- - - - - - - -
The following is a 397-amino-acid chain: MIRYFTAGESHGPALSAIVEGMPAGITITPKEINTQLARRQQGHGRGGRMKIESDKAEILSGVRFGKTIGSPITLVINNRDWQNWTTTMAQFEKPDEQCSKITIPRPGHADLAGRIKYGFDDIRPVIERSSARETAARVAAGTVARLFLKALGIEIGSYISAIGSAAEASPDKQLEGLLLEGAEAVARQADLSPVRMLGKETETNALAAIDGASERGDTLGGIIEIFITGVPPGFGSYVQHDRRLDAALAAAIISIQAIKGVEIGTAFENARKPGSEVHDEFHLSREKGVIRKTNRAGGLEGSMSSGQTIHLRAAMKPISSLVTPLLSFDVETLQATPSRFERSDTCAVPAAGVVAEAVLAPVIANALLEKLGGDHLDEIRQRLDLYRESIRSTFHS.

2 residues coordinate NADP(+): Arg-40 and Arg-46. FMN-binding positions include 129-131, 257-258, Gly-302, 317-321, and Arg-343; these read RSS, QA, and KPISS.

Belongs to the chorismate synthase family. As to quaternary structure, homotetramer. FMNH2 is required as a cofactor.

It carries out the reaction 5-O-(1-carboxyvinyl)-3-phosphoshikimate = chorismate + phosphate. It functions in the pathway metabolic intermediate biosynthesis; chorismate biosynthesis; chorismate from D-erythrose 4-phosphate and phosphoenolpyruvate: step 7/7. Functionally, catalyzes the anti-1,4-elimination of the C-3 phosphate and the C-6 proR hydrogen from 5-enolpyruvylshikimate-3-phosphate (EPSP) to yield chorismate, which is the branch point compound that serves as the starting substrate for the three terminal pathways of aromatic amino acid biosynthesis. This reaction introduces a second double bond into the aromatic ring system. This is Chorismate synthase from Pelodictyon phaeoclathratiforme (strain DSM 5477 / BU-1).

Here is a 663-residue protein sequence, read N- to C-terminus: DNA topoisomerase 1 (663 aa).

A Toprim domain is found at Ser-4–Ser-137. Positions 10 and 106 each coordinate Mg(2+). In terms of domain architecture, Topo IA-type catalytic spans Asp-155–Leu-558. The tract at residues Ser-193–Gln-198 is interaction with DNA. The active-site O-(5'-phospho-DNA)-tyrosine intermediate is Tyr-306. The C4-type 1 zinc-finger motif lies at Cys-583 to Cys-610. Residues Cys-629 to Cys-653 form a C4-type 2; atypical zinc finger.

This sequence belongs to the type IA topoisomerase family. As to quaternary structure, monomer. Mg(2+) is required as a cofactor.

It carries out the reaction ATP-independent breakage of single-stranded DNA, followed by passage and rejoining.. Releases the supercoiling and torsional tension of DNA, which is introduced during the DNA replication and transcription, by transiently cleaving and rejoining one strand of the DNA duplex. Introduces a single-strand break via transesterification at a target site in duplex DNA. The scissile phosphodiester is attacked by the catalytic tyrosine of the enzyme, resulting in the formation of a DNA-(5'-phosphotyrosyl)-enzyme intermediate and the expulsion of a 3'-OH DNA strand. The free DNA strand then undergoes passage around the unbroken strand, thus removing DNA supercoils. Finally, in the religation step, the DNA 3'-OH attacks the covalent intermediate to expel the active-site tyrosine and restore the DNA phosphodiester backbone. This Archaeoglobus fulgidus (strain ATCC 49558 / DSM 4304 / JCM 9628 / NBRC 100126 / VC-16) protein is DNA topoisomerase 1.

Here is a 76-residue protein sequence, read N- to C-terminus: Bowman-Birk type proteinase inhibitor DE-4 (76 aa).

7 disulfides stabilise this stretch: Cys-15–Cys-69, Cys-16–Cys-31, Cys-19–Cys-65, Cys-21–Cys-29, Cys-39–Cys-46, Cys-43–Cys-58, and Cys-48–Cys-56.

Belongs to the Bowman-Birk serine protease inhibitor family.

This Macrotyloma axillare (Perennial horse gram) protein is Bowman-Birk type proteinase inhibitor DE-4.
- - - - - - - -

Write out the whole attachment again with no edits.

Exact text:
The following is a 397-amino-acid chain: MIRYFTAGESHGPALSAIVEGMPAGITITPKEINTQLARRQQGHGRGGRMKIESDKAEILSGVRFGKTIGSPITLVINNRDWQNWTTTMAQFEKPDEQCSKITIPRPGHADLAGRIKYGFDDIRPVIERSSARETAARVAAGTVARLFLKALGIEIGSYISAIGSAAEASPDKQLEGLLLEGAEAVARQADLSPVRMLGKETETNALAAIDGASERGDTLGGIIEIFITGVPPGFGSYVQHDRRLDAALAAAIISIQAIKGVEIGTAFENARKPGSEVHDEFHLSREKGVIRKTNRAGGLEGSMSSGQTIHLRAAMKPISSLVTPLLSFDVETLQATPSRFERSDTCAVPAAGVVAEAVLAPVIANALLEKLGGDHLDEIRQRLDLYRESIRSTFHS.

2 residues coordinate NADP(+): Arg-40 and Arg-46. FMN-binding positions include 129-131, 257-258, Gly-302, 317-321, and Arg-343; these read RSS, QA, and KPISS.

Belongs to the chorismate synthase family. As to quaternary structure, homotetramer. FMNH2 is required as a cofactor.

It carries out the reaction 5-O-(1-carboxyvinyl)-3-phosphoshikimate = chorismate + phosphate. It functions in the pathway metabolic intermediate biosynthesis; chorismate biosynthesis; chorismate from D-erythrose 4-phosphate and phosphoenolpyruvate: step 7/7. Functionally, catalyzes the anti-1,4-elimination of the C-3 phosphate and the C-6 proR hydrogen from 5-enolpyruvylshikimate-3-phosphate (EPSP) to yield chorismate, which is the branch point compound that serves as the starting substrate for the three terminal pathways of aromatic amino acid biosynthesis. This reaction introduces a second double bond into the aromatic ring system. This is Chorismate synthase from Pelodictyon phaeoclathratiforme (strain DSM 5477 / BU-1).

Here is a 663-residue protein sequence, read N- to C-terminus: DNA topoisomerase 1 (663 aa).

A Toprim domain is found at Ser-4–Ser-137. Positions 10 and 106 each coordinate Mg(2+). In terms of domain architecture, Topo IA-type catalytic spans Asp-155–Leu-558. The tract at residues Ser-193–Gln-198 is interaction with DNA. The active-site O-(5'-phospho-DNA)-tyrosine intermediate is Tyr-306. The C4-type 1 zinc-finger motif lies at Cys-583 to Cys-610. Residues Cys-629 to Cys-653 form a C4-type 2; atypical zinc finger.

This sequence belongs to the type IA topoisomerase family. As to quaternary structure, monomer. Mg(2+) is required as a cofactor.

It carries out the reaction ATP-independent breakage of single-stranded DNA, followed by passage and rejoining.. Releases the supercoiling and torsional tension of DNA, which is introduced during the DNA replication and transcription, by transiently cleaving and rejoining one strand of the DNA duplex. Introduces a single-strand break via transesterification at a target site in duplex DNA. The scissile phosphodiester is attacked by the catalytic tyrosine of the enzyme, resulting in the formation of a DNA-(5'-phosphotyrosyl)-enzyme intermediate and the expulsion of a 3'-OH DNA strand. The free DNA strand then undergoes passage around the unbroken strand, thus removing DNA supercoils. Finally, in the religation step, the DNA 3'-OH attacks the covalent intermediate to expel the active-site tyrosine and restore the DNA phosphodiester backbone. This Archaeoglobus fulgidus (strain ATCC 49558 / DSM 4304 / JCM 9628 / NBRC 100126 / VC-16) protein is DNA topoisomerase 1.

Here is a 76-residue protein sequence, read N- to C-terminus: Bowman-Birk type proteinase inhibitor DE-4 (76 aa).

7 disulfides stabilise this stretch: Cys-15–Cys-69, Cys-16–Cys-31, Cys-19–Cys-65, Cys-21–Cys-29, Cys-39–Cys-46, Cys-43–Cys-58, and Cys-48–Cys-56.

Belongs to the Bowman-Birk serine protease inhibitor family.

This Macrotyloma axillare (Perennial horse gram) protein is Bowman-Birk type proteinase inhibitor DE-4.